Japan’s Fifth Strategic Energy Plan calls for 22-24% of the country’s energy mix to be attributed to renewable sources by 2030, indeed an ambitious goal for a traditionally coal-heavy country.
According to a news release from research firm Wood MacKenzie, over $100 billion of investment in wind and solar power plants is expected to push the renewables share to 27% of Japan’s generation mix by 2030. This will see the current target exceeded, causing a big jump from the 19% renewable contribution seen in 2019.
This is good news in a time where Japan seems to be struggling to realise their renewable energy dreams.à‚
Enter the dragon… Coal.
Japan is considered the top coal-powered nation among the most developed economies, with nearly 12GW under development domestically. Coal currently supplies approximately a third of Japan’s power.
While plans about renewables being added to the energy mix are made, we see reluctance from public finance institutions that are continuing to fund coal-powered projects outside the island nation’s borders, such as in Indonesia.
The most significant variable holding Japan back from its renewable goals is cost. Coal is simply the cheapest baseload generation option and will continue to be the cheapest option beyond 2030.
Having said that, the country has made and is currently making significant strides in its energy transition.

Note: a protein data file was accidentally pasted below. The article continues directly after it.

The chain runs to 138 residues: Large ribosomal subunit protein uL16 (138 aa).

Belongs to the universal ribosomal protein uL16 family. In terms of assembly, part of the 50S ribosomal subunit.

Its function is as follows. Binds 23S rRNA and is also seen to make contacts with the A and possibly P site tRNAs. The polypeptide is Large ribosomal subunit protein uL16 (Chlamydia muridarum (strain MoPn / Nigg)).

And the good news is, the cost of renewables seems to be decreasing. According to Wood MacKenzie, it is expected that Japan’s wind and solar generation costs are expected to fall by over 30%. This will significantly improve the competitiveness of renewables.
Exponential growth in offshore wind is also expected, with the Global Wind Energy Council recently forecasting an installation of 10GW by 2030.
We also note that Japan is one of the first countries globally to announce its hydrogen strategy. Besides their pioneering plans for the Olympic flame, a recent Joint Statement of Cooperation on Hydrogen and Fuel Cells was signed with Australia, to demonstrate commitment to cooperating on the deployment of hydrogen and development of a supply chain.
The intentions seem to be there, the plans are in place, it will all come down to execution.
Execution will indeed be key for Japan to live up to Paris Agreement expectations, especially as the international community applies more pressure to achieve compliance.
At the IEA Global Clean Energy Transitions Summit which took place in July 2020, Japan’s Minister of Economy, Trade and Industry, Hiroshi Kajiyama, made it clear that Japan is committed to tightening rules for investment in coal-fired power and that a ‘behaviour’ change is needed towards decarbonisation.
It will be interesting to see how government achieves the fine balance between energy security and lowering emissions, especially as coal plants are decommissioned and nuclear becomes less popular.
I’ll continue to keep an eye out for big changes coming from this small nation, possibly taking the lead in Asia’s shift away from emissions heavy power to a cleaner, greener future.